The Photoelectron Sheath Around a Spherical Body

  • J. K. E. Tunaley
  • J. Jones
Conference paper
Part of the Astrophysics and Space Science Library book series (ASSL, volume 37)


An approximate method based on a variational principle is used to calculate the surface electric field on a spherical body which is photo-emitting electrons. The treatment also allows an estimate of the sheath dimensions to be made. It is shown that, unlike the planar surface, the sheath parameters are strongly dependent on the velocity distributions of the emitted electrons. As the sphere radius is reduced the sheath shrinks for a monoenergetic, isotropic, velocity distribution of electrons at the surface. However for monoenergetic electrons directed radially it expands. The technique is developed because of the possibility of employing it for more complex systems where other methods would prove intractable.

The same problems will be treated by solving the differential equations using a series expansion; this will indicate the accuracy of the method for small spheres.


Velocity Distribution Trial Function Small Sphere Sphere Radius Velocity Distribution Function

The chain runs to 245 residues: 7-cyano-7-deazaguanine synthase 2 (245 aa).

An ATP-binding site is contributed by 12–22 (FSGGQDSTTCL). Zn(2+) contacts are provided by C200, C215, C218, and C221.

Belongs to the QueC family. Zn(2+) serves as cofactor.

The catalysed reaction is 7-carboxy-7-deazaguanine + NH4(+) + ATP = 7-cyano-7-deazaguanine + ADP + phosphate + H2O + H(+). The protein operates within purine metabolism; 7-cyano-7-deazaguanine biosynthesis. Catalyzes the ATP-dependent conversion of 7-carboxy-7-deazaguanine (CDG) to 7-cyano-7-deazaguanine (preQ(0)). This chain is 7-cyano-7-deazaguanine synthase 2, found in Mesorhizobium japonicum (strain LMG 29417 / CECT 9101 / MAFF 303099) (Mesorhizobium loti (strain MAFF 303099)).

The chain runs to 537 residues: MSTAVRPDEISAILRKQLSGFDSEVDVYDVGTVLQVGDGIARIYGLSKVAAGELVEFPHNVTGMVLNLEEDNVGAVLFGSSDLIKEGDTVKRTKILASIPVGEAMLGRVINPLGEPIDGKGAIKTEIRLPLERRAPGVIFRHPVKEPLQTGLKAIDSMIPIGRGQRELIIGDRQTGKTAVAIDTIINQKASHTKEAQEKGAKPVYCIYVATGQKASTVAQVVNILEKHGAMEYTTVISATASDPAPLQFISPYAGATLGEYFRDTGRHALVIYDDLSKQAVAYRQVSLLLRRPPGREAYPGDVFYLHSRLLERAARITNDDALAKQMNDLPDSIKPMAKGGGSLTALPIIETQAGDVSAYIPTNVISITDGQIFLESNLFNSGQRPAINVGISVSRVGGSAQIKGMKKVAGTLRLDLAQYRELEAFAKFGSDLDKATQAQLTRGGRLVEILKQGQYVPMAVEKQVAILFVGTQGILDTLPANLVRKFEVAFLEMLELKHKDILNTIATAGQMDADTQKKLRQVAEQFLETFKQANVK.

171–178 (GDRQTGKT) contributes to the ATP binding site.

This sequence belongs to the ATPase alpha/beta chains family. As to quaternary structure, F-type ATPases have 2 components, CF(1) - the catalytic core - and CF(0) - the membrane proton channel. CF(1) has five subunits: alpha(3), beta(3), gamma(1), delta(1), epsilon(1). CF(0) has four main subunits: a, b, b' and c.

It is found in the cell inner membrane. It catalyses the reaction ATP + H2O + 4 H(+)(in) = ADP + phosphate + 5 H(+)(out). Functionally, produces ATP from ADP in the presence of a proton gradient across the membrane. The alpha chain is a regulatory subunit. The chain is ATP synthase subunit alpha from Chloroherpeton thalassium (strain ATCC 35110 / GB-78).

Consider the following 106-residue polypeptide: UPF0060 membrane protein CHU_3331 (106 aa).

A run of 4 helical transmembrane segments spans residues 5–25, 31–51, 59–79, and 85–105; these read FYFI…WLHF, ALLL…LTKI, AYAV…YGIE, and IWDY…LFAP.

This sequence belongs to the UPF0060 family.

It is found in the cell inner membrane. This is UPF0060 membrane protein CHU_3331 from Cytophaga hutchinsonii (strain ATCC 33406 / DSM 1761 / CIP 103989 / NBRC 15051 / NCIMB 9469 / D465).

These keywords were added by machine and not by the authors. This process is experimental and the keywords may be updated as the learning algorithm improves.


Unable to display preview. Download preview PDF.

Unable to display preview. Download preview PDF.


  1. Bernstein, I. B. and Rabinowitz, I. N.: 1959, Phys. Fluids 2 (2), 122.ADSCrossRefGoogle Scholar
  2. Grard, R. J. L. and Tunaley, J. K. E.: 1971, J. Geophys. Res. 76 (10), 2498.Google Scholar
  3. Guernsey, R. L. and Fu, J. H. M.: 1970, J. Geophys. Res. 75 (16), 3193.ADSCrossRefGoogle Scholar
  4. Matthews, J. and Walker, R. L.: 1965, Mathematical Methods of Physics,Benjamin, New York.Google Scholar
  5. Singer, S. F. and Walker, E. H.: 1962, Icarus 1 (1), 7.ADSCrossRefGoogle Scholar

Copyright information

© D. Reidel Publishing Company, Dordrecht, Holland 1973

Authors and Affiliations

  • J. K. E. Tunaley
    • 1
  • J. Jones
    • 1
  1. 1.Dept. of PhysicsThe University of Western OntarioLondonCanada

Personalised recommendations